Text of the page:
Knowing what the terms and phrases used in adjudication mean can make all the difference in a deposit dispute.

In our quest to help you have more successful disputes, or to avoid them altogether, we’ve been throwing a spotlight on where landlords and letting agents can improve their claims. Over the last year, we’ve been challenging you to test your knowledge of several deposit protection terms in our Understanding Terms quiz. Almost 4,000 of you took part scoring on average a promising 70%, though only 3% of quizzers gained full marks. So where did most people get it wrong?

Don’t let me be misunderstood! The top five terms agents and landlords get wrong. 

Proving the point

Q: Who has the burden of proof in a dispute?
A: The Landlord.

Over a quarter of respondents got this wrong. In a dispute, the landlord must provide evidence to support their claim. It’s important to remember the deposit belongs to the tenant and is only held for safekeeping by us. If the landlord wishes to retain some or all of the deposit and the tenant disagrees, the dispute resolution process will start. The landlord then needs to persuade the adjudicator with evidence that they’re entitled to the claim. If the evidence isn’t strong enough to prove the claim, the adjudicator has no choice but to award the deposit to the tenant.

Diminishing responsibility

Q: When is the tenant no longer responsible for the property?
A: From the date that the tenancy ends

This proved tricky for many of you, with only about half of respondents answering correctly.  A full third of people thought that the tenant was no longer responsible for the property once they had moved out. The true answer is that tenants are no longer responsible only after the tenancy ends. But what does this actually mean? It’s normally when possession of the property is returned to the landlord, but could be a later point if the tenancy agreement has not come to a lawful end.  For example, if a tenant moves out without notice or stays on after the end date on the tenancy agreement, they’re still liable for the property.

Cleaned up or cleaned out?

Q: What constitutes a “professional standard of cleaning”?
A: A very high standard of cleanliness

A lot of tenancy agreements refer to a “professional standard of clean” but what does that actually mean? Just over half of you knew that “professional standard” simply means a very high standard. It’s absolutely possible for tenants to clean to this high standard themselves and even if the landlord has paid a “professional”, they might not be up to scratch. It’s also important to note that the tenant cannot be expected to clean the property to a higher standard than it was when they moved in. We’ll talk more about this in the next point.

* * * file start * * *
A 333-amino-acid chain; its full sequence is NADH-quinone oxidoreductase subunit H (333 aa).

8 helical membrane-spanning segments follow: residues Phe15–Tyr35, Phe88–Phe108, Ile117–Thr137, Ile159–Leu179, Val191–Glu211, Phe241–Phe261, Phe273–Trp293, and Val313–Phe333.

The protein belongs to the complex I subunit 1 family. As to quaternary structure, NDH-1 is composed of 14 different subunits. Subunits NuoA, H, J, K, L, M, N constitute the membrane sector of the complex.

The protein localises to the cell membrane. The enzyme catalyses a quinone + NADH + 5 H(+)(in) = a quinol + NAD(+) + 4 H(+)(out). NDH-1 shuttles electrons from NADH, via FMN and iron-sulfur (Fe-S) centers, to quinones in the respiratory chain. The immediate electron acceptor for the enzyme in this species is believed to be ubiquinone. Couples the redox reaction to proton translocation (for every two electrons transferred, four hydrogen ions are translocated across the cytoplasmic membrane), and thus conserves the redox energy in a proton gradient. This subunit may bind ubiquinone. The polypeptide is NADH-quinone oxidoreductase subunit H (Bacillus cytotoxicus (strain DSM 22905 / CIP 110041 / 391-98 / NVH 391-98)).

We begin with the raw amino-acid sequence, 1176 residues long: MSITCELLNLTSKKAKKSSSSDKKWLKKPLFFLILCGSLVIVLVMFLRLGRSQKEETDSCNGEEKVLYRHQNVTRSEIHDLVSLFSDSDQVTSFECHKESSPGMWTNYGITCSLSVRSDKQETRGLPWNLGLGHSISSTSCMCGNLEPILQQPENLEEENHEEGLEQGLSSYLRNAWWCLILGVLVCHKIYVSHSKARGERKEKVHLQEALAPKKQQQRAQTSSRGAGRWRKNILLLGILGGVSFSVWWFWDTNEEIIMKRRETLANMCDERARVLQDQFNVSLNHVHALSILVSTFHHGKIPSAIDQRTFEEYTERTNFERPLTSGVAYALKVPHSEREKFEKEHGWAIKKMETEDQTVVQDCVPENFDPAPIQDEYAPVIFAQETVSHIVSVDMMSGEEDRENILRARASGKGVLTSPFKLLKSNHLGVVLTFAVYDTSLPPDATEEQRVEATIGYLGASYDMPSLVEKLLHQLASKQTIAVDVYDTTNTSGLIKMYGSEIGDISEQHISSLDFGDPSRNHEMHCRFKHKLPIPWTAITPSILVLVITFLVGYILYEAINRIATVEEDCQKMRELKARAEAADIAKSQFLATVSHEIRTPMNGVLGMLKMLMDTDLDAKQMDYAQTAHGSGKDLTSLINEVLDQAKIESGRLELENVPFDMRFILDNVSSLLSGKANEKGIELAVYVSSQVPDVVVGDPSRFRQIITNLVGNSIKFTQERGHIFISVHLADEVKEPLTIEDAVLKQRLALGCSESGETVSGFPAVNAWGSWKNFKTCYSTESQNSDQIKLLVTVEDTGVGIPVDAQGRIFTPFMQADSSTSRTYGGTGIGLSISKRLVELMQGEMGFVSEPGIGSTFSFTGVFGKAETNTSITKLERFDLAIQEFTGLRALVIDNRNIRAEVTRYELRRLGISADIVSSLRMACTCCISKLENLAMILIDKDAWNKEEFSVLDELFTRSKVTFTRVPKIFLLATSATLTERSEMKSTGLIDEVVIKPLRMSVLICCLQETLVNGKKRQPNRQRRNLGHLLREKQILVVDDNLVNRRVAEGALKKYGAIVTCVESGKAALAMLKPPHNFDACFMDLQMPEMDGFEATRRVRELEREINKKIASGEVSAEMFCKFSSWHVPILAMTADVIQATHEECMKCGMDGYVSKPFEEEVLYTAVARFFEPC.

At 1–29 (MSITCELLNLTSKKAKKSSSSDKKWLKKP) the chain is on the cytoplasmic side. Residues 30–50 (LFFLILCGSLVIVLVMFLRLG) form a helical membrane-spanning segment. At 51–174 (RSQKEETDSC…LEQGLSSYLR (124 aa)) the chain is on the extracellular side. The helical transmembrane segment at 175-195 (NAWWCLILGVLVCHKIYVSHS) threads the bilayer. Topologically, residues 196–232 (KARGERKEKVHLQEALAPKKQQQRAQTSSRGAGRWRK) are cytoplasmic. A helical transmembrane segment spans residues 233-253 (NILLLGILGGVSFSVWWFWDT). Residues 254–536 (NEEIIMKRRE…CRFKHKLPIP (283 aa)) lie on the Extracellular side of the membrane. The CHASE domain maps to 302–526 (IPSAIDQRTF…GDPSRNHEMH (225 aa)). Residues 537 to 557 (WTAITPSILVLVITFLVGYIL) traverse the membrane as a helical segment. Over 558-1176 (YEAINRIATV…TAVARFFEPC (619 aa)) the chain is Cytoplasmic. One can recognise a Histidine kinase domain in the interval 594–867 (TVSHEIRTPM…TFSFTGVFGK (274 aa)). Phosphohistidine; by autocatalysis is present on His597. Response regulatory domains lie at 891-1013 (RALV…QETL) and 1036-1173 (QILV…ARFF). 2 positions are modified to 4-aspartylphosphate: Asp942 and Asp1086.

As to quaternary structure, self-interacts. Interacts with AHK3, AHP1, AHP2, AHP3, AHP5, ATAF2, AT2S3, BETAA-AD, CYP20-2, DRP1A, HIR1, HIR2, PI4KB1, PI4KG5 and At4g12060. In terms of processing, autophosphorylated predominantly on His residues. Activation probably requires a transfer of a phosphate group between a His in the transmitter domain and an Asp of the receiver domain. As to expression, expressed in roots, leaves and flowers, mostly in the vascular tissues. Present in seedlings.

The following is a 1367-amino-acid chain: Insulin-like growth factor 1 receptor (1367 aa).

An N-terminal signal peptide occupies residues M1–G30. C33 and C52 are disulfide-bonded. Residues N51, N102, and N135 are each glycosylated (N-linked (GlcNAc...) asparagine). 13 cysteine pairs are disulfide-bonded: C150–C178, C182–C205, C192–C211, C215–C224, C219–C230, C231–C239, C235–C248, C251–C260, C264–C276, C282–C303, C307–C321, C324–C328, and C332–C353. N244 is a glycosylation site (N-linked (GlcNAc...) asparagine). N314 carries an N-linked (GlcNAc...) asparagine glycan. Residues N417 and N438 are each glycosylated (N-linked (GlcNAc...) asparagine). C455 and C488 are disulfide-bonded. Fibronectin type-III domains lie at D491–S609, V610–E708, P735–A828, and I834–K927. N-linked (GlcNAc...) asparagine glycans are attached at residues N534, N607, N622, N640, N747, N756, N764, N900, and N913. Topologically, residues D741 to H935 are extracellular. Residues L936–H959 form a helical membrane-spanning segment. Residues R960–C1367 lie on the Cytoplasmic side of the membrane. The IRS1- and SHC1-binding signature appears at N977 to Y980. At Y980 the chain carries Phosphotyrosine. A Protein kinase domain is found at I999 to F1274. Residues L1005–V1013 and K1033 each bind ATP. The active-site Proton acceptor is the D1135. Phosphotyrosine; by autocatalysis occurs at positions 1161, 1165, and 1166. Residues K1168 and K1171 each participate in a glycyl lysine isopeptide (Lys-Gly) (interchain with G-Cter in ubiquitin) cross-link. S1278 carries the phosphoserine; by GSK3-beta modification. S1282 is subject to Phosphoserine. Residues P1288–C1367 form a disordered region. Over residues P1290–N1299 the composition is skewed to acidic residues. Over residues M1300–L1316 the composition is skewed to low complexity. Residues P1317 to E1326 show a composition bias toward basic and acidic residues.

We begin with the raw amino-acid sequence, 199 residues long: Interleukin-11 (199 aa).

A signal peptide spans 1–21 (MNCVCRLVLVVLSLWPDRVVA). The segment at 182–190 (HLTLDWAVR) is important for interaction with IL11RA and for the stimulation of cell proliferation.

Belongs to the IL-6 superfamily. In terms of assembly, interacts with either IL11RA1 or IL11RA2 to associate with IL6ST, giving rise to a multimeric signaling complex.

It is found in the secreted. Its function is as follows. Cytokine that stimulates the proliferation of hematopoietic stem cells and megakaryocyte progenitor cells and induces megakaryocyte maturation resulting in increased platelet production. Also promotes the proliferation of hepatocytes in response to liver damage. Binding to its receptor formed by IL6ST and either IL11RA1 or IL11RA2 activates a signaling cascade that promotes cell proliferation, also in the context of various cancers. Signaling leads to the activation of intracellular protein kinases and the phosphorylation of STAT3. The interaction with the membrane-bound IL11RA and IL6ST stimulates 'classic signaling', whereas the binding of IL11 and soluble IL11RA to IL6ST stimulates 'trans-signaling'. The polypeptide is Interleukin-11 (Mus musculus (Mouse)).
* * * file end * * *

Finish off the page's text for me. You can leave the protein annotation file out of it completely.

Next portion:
You get what you pay for

Q: What is “betterment”?
A: Claiming for new/expensive fixtures and fittings to replace old/cheap ones

Only 39% of people understood this term. Betterment is when the landlord is claiming the costs of making the property better than when the tenants originally moved in. Adjudicators cannot award claims for this. It includes the example above of expecting tenants to return the property cleaner than when they moved in, as well as for replacing old goods, fixtures or fittings with new or better equivalents, or redecorating the property to a higher standard than at the start of the tenancy. Adjudicators take residual lifespan into account, so tenants aren’t left with the full cost of replacing 20-year-old furniture if they’ve only used it for a couple of years. Instead they’ll award an appropriate portion towards the cost of replacement.

Decision making, investigating or mediating?

Q: What is “adjudication”?
A: An online assessment of the evidence provided by both parties in a dispute determining whether a landlord's claim is justifiable.

The number one question that people taking the test got wrong was “What is adjudication?”. Most thought that dispute adjudication is mediation. In fact, this isn’t the case. The role of an adjudicator is to decide, using the proof provided by landlords and tenants, whether the tenancy agreement has been breached and if what is being claimed to put this breach right is appropriate. Adjudicators will never visit the property so it’s the landlord’s responsibility to give an accurate picture of what has happened, and how they want to remedy it, if their claim is going to succeed (See Burden of Proof).

Landlords and letting agents regularly tell us that dealing with disputes is by far the most frustrating part of deposit protection. Naturally we want to make it as easy as possible for you to have successful outcomes, or if possible, help you avoid disputes altogether. The limits on what adjudicators can award for are based in law, and common to all deposit schemes. Knowing the correct meanings to these terms, and the restrictions that guide adjudicators’ decisions, can make all the difference between winning and losing a dispute.

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